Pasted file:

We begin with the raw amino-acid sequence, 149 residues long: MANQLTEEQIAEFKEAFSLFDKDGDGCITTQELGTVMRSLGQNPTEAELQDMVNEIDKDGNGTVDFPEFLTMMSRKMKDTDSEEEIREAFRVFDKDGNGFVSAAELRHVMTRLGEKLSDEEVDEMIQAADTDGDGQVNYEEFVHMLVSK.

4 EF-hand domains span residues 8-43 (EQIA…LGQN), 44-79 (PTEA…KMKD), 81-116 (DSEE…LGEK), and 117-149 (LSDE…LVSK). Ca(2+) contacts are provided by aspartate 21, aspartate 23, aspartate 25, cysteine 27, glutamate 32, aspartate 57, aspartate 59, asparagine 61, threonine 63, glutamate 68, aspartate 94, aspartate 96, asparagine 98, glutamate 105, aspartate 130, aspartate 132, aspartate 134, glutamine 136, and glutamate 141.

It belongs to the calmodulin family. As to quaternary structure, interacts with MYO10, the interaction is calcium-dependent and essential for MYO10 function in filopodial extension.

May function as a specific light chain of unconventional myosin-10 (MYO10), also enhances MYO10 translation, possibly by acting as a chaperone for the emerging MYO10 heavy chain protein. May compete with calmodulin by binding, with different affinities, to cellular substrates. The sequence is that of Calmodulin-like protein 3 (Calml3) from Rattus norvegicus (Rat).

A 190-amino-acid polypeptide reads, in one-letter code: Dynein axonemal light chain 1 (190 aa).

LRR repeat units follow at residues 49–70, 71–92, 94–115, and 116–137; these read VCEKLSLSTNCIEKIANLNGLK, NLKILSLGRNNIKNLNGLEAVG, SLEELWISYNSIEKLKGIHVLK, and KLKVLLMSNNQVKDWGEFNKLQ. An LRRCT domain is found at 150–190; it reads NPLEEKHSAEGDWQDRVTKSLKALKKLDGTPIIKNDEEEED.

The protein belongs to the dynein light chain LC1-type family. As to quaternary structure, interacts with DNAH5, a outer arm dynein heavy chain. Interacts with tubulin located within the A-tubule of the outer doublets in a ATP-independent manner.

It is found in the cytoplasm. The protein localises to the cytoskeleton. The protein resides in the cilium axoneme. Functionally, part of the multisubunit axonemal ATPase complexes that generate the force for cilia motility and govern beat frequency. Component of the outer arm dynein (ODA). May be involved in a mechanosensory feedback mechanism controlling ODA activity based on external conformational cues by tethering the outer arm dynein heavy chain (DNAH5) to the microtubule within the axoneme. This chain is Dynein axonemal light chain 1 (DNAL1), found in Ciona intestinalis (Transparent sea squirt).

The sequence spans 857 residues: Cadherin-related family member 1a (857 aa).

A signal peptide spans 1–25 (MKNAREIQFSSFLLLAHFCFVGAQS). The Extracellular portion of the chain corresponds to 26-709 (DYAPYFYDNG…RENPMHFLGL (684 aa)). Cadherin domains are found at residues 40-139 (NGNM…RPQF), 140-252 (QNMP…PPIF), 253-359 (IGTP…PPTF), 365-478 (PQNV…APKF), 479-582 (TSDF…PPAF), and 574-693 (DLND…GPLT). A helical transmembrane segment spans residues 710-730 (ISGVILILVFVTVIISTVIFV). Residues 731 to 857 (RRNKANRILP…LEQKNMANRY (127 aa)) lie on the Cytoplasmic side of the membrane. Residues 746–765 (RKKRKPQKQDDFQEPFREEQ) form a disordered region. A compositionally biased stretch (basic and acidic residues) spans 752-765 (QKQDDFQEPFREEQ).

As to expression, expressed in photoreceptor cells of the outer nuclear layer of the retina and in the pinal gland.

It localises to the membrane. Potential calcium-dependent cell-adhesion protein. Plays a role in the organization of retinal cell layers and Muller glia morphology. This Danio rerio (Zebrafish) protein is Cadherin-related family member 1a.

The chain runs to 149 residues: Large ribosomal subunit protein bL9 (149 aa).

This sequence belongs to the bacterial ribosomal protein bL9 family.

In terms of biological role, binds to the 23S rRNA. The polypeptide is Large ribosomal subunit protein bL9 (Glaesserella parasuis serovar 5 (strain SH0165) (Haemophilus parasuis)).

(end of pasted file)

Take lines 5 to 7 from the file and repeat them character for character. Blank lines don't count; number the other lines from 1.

A 190-amino-acid polypeptide reads, in one-letter code: Dynein axonemal light chain 1 (190 aa).

LRR repeat units follow at residues 49–70, 71–92, 94–115, and 116–137; these read VCEKLSLSTNCIEKIANLNGLK, NLKILSLGRNNIKNLNGLEAVG, SLEELWISYNSIEKLKGIHVLK, and KLKVLLMSNNQVKDWGEFNKLQ. An LRRCT domain is found at 150–190; it reads NPLEEKHSAEGDWQDRVTKSLKALKKLDGTPIIKNDEEEED.

The protein belongs to the dynein light chain LC1-type family. As to quaternary structure, interacts with DNAH5, a outer arm dynein heavy chain. Interacts with tubulin located within the A-tubule of the outer doublets in a ATP-independent manner.